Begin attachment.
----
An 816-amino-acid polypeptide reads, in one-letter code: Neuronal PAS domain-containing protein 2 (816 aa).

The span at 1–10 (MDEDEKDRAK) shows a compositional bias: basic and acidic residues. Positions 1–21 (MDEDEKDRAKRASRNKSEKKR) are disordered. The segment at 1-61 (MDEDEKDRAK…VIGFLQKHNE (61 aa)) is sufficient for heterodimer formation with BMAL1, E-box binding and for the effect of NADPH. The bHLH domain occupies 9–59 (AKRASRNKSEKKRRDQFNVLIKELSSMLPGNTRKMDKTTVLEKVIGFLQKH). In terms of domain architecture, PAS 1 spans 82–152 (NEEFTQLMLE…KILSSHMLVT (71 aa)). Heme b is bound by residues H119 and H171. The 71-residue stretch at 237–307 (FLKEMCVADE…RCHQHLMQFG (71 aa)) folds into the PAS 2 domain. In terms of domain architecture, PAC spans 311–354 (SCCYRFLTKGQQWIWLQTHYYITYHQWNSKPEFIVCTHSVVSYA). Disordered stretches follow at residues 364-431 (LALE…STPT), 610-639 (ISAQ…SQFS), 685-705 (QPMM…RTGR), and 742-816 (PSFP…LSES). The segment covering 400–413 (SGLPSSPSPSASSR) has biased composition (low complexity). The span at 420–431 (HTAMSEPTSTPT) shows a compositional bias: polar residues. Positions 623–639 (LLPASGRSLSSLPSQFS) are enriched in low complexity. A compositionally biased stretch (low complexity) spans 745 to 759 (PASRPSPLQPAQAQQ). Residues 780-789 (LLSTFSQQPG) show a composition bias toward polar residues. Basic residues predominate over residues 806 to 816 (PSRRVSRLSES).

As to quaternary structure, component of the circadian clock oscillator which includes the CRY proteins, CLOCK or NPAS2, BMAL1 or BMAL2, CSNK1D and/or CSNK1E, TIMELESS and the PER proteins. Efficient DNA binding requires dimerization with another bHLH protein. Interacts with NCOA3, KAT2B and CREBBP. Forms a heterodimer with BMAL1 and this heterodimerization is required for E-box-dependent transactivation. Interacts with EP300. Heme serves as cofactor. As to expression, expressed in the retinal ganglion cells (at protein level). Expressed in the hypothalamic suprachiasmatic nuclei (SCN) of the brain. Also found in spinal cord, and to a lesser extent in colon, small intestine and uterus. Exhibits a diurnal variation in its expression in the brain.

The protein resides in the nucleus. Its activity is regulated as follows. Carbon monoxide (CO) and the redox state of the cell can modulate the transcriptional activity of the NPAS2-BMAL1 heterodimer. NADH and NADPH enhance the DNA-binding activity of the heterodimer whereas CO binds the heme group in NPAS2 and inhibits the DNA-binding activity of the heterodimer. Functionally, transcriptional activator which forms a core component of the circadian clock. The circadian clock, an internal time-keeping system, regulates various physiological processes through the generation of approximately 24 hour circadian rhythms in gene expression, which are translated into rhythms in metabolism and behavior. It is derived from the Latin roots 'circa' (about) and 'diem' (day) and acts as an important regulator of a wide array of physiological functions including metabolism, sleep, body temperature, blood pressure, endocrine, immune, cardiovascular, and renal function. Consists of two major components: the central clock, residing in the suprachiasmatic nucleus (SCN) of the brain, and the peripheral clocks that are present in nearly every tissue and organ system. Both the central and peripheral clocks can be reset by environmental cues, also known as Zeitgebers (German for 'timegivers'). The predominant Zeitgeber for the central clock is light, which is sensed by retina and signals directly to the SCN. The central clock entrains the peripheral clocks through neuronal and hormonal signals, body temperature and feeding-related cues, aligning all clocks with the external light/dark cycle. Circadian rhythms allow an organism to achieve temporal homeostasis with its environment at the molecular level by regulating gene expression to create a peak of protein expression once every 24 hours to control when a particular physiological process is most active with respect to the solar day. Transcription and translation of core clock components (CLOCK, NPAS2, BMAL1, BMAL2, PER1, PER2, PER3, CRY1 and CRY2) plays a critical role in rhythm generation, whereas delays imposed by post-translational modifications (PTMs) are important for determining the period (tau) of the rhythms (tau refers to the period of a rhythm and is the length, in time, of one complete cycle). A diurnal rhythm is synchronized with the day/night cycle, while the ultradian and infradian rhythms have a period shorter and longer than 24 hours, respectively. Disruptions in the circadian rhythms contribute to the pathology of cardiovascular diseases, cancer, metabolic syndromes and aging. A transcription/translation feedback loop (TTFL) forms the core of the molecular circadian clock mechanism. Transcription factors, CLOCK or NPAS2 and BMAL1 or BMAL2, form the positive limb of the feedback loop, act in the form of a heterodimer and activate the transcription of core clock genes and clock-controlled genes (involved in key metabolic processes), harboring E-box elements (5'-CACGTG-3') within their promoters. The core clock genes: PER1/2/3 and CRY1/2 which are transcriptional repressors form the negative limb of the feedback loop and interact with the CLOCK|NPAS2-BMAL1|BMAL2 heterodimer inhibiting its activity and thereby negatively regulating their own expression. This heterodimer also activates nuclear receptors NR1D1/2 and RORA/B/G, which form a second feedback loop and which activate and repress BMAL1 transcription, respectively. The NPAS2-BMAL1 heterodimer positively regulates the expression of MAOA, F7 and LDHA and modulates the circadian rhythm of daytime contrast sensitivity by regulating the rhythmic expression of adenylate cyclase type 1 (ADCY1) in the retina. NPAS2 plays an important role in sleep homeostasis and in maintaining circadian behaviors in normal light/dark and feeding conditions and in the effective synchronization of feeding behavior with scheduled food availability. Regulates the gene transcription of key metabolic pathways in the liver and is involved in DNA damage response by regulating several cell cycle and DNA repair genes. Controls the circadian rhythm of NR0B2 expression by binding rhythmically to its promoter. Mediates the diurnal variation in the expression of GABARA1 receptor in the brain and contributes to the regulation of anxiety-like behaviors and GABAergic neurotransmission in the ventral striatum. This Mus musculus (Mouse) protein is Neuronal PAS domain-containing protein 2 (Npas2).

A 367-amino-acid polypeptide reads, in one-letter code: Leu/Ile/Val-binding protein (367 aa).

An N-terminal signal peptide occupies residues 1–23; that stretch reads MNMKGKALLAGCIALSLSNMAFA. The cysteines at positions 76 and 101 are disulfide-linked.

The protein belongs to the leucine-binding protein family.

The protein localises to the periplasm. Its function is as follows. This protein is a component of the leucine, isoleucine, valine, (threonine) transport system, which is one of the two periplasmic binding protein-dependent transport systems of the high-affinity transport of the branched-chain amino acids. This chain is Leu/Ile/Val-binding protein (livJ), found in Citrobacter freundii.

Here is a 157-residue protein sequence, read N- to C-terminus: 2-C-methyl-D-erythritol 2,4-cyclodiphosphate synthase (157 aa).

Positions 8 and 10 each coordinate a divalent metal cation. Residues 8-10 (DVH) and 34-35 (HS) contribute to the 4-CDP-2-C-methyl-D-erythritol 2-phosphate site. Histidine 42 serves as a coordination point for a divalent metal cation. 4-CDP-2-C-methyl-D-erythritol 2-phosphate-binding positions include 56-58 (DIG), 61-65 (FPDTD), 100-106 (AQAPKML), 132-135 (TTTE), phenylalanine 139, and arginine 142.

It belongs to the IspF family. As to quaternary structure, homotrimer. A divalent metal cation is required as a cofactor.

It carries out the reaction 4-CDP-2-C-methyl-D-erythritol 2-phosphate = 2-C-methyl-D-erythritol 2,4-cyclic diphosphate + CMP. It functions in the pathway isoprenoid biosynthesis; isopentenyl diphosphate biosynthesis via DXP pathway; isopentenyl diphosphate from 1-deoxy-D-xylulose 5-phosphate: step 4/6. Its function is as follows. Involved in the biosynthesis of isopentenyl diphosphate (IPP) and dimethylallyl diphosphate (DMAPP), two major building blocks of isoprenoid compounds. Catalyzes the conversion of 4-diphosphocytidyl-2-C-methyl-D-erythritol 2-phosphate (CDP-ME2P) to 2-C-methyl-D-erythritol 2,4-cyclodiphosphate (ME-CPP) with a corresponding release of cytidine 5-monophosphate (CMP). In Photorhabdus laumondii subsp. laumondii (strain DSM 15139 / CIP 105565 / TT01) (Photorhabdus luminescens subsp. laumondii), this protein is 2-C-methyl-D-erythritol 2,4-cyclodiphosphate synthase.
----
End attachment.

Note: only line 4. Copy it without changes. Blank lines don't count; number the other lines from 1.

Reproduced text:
The protein resides in the nucleus. Its activity is regulated as follows. Carbon monoxide (CO) and the redox state of the cell can modulate the transcriptional activity of the NPAS2-BMAL1 heterodimer. NADH and NADPH enhance the DNA-binding activity of the heterodimer whereas CO binds the heme group in NPAS2 and inhibits the DNA-binding activity of the heterodimer. Functionally, transcriptional activator which forms a core component of the circadian clock. The circadian clock, an internal time-keeping system, regulates various physiological processes through the generation of approximately 24 hour circadian rhythms in gene expression, which are translated into rhythms in metabolism and behavior. It is derived from the Latin roots 'circa' (about) and 'diem' (day) and acts as an important regulator of a wide array of physiological functions including metabolism, sleep, body temperature, blood pressure, endocrine, immune, cardiovascular, and renal function. Consists of two major components: the central clock, residing in the suprachiasmatic nucleus (SCN) of the brain, and the peripheral clocks that are present in nearly every tissue and organ system. Both the central and peripheral clocks can be reset by environmental cues, also known as Zeitgebers (German for 'timegivers'). The predominant Zeitgeber for the central clock is light, which is sensed by retina and signals directly to the SCN. The central clock entrains the peripheral clocks through neuronal and hormonal signals, body temperature and feeding-related cues, aligning all clocks with the external light/dark cycle. Circadian rhythms allow an organism to achieve temporal homeostasis with its environment at the molecular level by regulating gene expression to create a peak of protein expression once every 24 hours to control when a particular physiological process is most active with respect to the solar day. Transcription and translation of core clock components (CLOCK, NPAS2, BMAL1, BMAL2, PER1, PER2, PER3, CRY1 and CRY2) plays a critical role in rhythm generation, whereas delays imposed by post-translational modifications (PTMs) are important for determining the period (tau) of the rhythms (tau refers to the period of a rhythm and is the length, in time, of one complete cycle). A diurnal rhythm is synchronized with the day/night cycle, while the ultradian and infradian rhythms have a period shorter and longer than 24 hours, respectively. Disruptions in the circadian rhythms contribute to the pathology of cardiovascular diseases, cancer, metabolic syndromes and aging. A transcription/translation feedback loop (TTFL) forms the core of the molecular circadian clock mechanism. Transcription factors, CLOCK or NPAS2 and BMAL1 or BMAL2, form the positive limb of the feedback loop, act in the form of a heterodimer and activate the transcription of core clock genes and clock-controlled genes (involved in key metabolic processes), harboring E-box elements (5'-CACGTG-3') within their promoters. The core clock genes: PER1/2/3 and CRY1/2 which are transcriptional repressors form the negative limb of the feedback loop and interact with the CLOCK|NPAS2-BMAL1|BMAL2 heterodimer inhibiting its activity and thereby negatively regulating their own expression. This heterodimer also activates nuclear receptors NR1D1/2 and RORA/B/G, which form a second feedback loop and which activate and repress BMAL1 transcription, respectively. The NPAS2-BMAL1 heterodimer positively regulates the expression of MAOA, F7 and LDHA and modulates the circadian rhythm of daytime contrast sensitivity by regulating the rhythmic expression of adenylate cyclase type 1 (ADCY1) in the retina. NPAS2 plays an important role in sleep homeostasis and in maintaining circadian behaviors in normal light/dark and feeding conditions and in the effective synchronization of feeding behavior with scheduled food availability. Regulates the gene transcription of key metabolic pathways in the liver and is involved in DNA damage response by regulating several cell cycle and DNA repair genes. Controls the circadian rhythm of NR0B2 expression by binding rhythmically to its promoter. Mediates the diurnal variation in the expression of GABARA1 receptor in the brain and contributes to the regulation of anxiety-like behaviors and GABAergic neurotransmission in the ventral striatum. This Mus musculus (Mouse) protein is Neuronal PAS domain-containing protein 2 (Npas2).